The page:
This is excerpted from Why the Word “Kintsukuroi” Means So Much To You:
“Kintsukuroi (keen-tsoo-koo-roy) is the Japanese art of repaired pottery.
But it’s something more than that. An important something.
When a potter makes a bowl, he makes it by hand with malleable clay. The bowl is formed to the potter’s liking, then fired to a couple thousand degrees. Afterwards, it is finished and presented as a true work of art.
Now, let’s say the bowl broke. Would you even consider repairing it, let alone consider it more beautiful for having been broken? Of course not! We (especially in the Western world) demote and dishonor it, throwing it out in the trash.
But others would not only repair it, but also elevate it to a whole new level of appreciation.
The Origin of the Repaired-Ceramics Artform
We’ll have to go back to mid-1500 Japan for that. The story is told of a bowl that was much loved by a military ruler. One day during a gathering, a servant accidentally dropped the bowl, which broke into five pieces. Everyone paused, fearing for the young man as the military leader was known to possess a quick, harsh temper. Then one of the guests improvised a comic poem about the incident, provoking laughter all around and restoring the leader to good spirits.
This story goes on to say that instead of the break “…diminishing [the bowl’s] appeal, a new sense of its vitality and resilience raised appreciation to even greater heights.” The bowl had become more beautiful for having been broken. The true life of the bowl “…began the moment it was dropped…”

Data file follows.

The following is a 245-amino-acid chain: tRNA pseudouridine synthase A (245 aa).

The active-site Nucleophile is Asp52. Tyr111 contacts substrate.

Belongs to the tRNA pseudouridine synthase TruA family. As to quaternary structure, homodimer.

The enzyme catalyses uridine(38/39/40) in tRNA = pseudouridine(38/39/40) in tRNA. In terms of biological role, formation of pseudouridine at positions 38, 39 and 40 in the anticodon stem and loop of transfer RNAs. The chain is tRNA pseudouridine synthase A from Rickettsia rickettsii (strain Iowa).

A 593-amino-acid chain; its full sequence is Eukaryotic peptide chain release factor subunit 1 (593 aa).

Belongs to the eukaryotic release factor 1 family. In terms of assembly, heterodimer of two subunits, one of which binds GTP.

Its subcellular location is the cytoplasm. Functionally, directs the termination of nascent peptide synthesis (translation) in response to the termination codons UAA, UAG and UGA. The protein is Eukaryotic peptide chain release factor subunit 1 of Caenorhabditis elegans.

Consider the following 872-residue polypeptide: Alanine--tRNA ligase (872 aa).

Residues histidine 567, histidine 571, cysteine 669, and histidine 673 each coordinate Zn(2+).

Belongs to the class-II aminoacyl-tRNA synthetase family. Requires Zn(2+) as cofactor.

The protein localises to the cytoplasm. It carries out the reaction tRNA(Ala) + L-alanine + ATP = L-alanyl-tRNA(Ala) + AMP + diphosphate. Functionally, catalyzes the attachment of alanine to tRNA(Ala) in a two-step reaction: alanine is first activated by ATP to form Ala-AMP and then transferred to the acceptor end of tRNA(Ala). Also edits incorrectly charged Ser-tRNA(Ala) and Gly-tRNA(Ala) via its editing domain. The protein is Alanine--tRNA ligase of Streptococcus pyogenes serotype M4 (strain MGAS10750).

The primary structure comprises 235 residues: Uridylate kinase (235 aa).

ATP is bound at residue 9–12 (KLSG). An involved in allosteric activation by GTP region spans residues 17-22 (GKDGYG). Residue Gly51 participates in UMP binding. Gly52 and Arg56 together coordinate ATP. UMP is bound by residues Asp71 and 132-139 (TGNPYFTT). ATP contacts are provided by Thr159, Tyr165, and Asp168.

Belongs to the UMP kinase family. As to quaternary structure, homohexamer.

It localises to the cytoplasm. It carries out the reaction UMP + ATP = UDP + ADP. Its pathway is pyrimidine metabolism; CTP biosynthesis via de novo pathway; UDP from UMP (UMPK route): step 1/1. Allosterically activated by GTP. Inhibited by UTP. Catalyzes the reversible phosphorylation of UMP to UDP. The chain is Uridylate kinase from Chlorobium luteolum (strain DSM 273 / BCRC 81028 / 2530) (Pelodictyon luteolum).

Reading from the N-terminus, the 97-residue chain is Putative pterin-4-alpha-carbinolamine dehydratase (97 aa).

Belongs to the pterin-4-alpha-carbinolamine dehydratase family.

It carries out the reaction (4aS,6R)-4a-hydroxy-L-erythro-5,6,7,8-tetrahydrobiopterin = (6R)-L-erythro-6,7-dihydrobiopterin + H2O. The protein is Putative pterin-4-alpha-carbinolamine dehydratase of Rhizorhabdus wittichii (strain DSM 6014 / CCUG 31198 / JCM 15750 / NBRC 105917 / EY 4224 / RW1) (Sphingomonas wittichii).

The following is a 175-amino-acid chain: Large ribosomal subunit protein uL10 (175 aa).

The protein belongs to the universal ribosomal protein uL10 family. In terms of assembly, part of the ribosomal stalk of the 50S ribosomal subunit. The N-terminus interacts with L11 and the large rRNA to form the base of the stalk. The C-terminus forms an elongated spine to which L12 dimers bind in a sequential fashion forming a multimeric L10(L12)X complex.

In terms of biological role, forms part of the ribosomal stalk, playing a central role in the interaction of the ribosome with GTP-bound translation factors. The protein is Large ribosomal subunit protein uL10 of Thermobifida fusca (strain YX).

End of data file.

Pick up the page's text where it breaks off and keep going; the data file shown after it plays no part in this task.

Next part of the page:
From that day onward, mended bowls have been used and cherished for generations. In Japan, cracks in precious bowls are often filled with gold. The Japanese believe that when something has suffered damage and has a history, it becomes more beautiful.”
My homage to kintsukuroi because it’s not what you look at that matters, it is what you see.
•Black, white, and pink cardstock
•Gold embossing powder
•Clear embossing powder
•Black pigment ink
•Gold pigment ink
•Dauber for gold ink
•About Art Accents “Beautiful” sentiment
•Stampabilities Scratchy Texture
•Stampabilities Orchid Greetings
•Oval die or punch
•Fleur de lis die
•Watercolor pencils or markers
1. On black base layer stamp in Brilliance Galaxy Gold, Stampabilities Scratchy Texture and emboss with Ranger Queen’s Gold embossing powder.
2. Cut pink layer.
3. Cut black layer.
4. On white layer, stamp Stampabilities Orchid Greetings in Versafine Onyx masking the pot. Emboss with clear embossing powder.
5. On a scrap piece of white cardstock stamp the leaves of the orchid plant and emboss with clear embossing powder.
6. After coloring cut out the leaves that would be obstructed by your cache pot.
7. Sponge Gold ink around perimeter of white cardstock.
8. Using an oval die cut out a cache pot in black and use a scrap for its base.
9. Mask some of the Scratchy Texture stamp and stamp on the cache pot in gold and emboss with Gold embossing powder.
10. Cover cache pot with Clear Glossy Accents.
11. Stamp in black and clear emboss on white your sentiment.
12. Cut aperture with Fleur de lis square for the sentiment.
13. Color image and layer the cardstock as you’d like.